Warden: That’s Countess Burton.
Gilmore (suddenly shouting through door): You’ll get yours too, Burton – sooner or later.
Burton: No I won’t. They’ll never shoot a woman.
Warden (whispering to Gilmore): She’s wrong there. I hear there’s an AK47 with her name on it, even now.
Gilmore: She had it coming.
(They leave the corridor and step out into the Stonebreakers Yard. Suddenly a bell rings somewhere far off.)
Gilmore (waking up at home): Don’t shoot! What? Where am I?
Mrs Gilmore: You’re in bed. (She sighs). Don’t tell me. You had that dream again, didn’t you? I’ve told you before, you need counselling.
Scene 4: The Fine Gael Parliamentary Party Meeting. After an impassioned speech comparing the Fine Gael candidate selection policy to a military tribunal, John Perry awaits the result of a secret ballot on the motion to add him to the ticket in Sligo-North Leitrim. He sees the party chairman approach with the result.
Chairman (taking something from his pocket): You’ll need this.
Perry: What is it?
Chairman: It’s a blindfold.
Perry: Ah Jayzus.
Chairman: I’m authorised to offer you a cigarette too.
Scene 5: The Taoiseach’s Office. Enda Kenny reads the newspapers while the portrait of Michael Collins looks on.
Kenny (in triumph): So I wasn’t making it up! Not completely anyway.
Collins: Making what up?
Kenny: The thing about Patrick Honohan telling me I’d have to have the army guarding the ATMs.
Collins: So he’s admitting he did say that after all?
Kenny: Eh, no. But it says here there was a contingency plan that, if the euro collapsed, the army would stamp all euros as “punts”, temporarily.
Collins: Actually, the past five years have been a bit like the euro contingency plan – except it was Fianna Fáil that collapsed. Then all their policies were just re-stamped “Fine Gael” and everything carried on as before.
Kenny: Thanks Michael. But if you don’t mind, come the election campaign, I’ll be presenting the facts a little differently.
Collins: No better man.
THE WESHT WING
The Wesht Wing
Scene 1: The Burlington Hotel, Dublin. After delivering his speech to the Fine Gael president’s dinner, the Taoiseach receives congratulations from his party press officer.
Enda Kenny: Well, how did I do?
Press officer: Not bad. I didn’t notice anyone in the audience falling asleep. But was that true about you spending 20 minutes sitting on a bench in Merrion Square last week talking to a homeless person?
Kenny (lowering his voice and leaning in): Well, between ourselves, it might have more like three minutes, really.
Press officer: Gosh. The head of government sitting down with a homeless person in a park, impromptu. That wouldn’t happen anywhere else.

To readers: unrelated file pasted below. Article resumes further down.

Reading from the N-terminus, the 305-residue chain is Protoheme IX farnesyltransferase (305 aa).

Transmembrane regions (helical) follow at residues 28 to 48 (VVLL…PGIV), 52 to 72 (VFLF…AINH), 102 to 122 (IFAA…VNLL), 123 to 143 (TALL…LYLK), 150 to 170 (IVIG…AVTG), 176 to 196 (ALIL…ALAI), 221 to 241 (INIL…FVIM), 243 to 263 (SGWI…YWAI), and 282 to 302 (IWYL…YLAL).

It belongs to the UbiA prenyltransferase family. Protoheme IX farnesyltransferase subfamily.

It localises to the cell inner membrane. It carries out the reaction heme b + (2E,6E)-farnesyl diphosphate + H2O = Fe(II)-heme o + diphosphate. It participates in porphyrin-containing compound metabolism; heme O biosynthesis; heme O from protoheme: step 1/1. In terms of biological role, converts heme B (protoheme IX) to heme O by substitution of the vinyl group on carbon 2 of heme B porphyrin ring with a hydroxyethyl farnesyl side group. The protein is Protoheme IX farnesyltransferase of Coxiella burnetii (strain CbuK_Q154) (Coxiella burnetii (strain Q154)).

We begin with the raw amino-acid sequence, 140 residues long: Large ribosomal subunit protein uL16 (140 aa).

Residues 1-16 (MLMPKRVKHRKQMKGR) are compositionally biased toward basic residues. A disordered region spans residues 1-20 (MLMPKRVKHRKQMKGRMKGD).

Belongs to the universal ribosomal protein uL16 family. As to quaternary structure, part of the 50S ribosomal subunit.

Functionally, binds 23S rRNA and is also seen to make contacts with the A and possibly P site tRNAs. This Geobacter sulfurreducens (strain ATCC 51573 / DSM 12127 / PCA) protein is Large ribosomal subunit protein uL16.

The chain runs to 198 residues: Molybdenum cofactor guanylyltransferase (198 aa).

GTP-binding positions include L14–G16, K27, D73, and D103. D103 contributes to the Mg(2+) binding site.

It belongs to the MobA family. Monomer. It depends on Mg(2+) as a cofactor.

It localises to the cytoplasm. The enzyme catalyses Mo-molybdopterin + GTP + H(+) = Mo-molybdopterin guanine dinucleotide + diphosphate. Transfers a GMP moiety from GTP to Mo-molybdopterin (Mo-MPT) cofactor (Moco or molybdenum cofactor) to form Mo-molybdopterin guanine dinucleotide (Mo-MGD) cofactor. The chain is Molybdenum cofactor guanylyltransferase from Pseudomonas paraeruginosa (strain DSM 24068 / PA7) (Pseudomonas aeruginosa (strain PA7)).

Kenny: Well, he was sitting, anyway. I might have been standing, technically.
Press officer: Still. It’s impressive. But I hope you won’t putting yourself at risk?
Kenny: No, don’t worry. He was fully vetted by the Special Branch before our impromptu meeting.
Press officer: Right. Next you’ll tell me you got copies of his questions in advance.
Kenny: Ah, no. Who do you think I am? Michael Noonan?
Press officer: Oh well, it’s still a good story, I suppose. By the way (showing Kenny figures on a smart-phone), there’s a new poll in The Sunday Times tomorrow. We’re down three.
Kenny (studying the numbers): Feck.
Press officer: It’s because of your U-turn on the November election, probably.
Kenny: It wasn’t a U-turn. I always preferred a spring poll – I just let speculation to the contrary get out of hand.
Press officer: Yeah, whatever. Anyway, if the media ask about this, you know the line.
Kenny: That I never comment on polls.
Press officer: Correct.
Kenny: Especially bad ones.
Press officer: Don’t say that.
Kenny (still studying the figures): Imagine, only a week after our giveaway budget and we’re three points down. The ungrateful bastards.
Scene 2: The Dáil canteen. Joan Burton and Brendan Howlin queue and chat.
Howlin: So, a bit of a bounce in the latest poll?
Burton: Yes (she glances over her shoulder), all the more enjoyable because the Blueshirts are in decline.
Howlin: Enda should have realised that the electorate never likes it when you offer the prospect of an election and then take it away again. Remember Gordon Brown.
Burton: Well, that’ll teach the Mayo bollocks to fly kites without consulting me again.
Howlin: I get the sense, generally, that things are moving in our direction, at last. I mean, we definitely won the tug of war on budget strategy. A 75-25 on spending versus tax cuts. So much for Fine Gael’s 50-50.
Burton: As long as the Eurocrats don’t decide we broke the rules.
Howlin: I’m pretty confident we haven’t, but we’ll see.
Burton: And now Enda’s falling over himself to promise tax cuts and the complete abolition of USC after the election.
Howlin: Well, we’ll leave that fight for another day, if there is one.
Burton: By the way, well done on the Sean O’Rourke show the other day. Even if RTE did give you the questions in advance.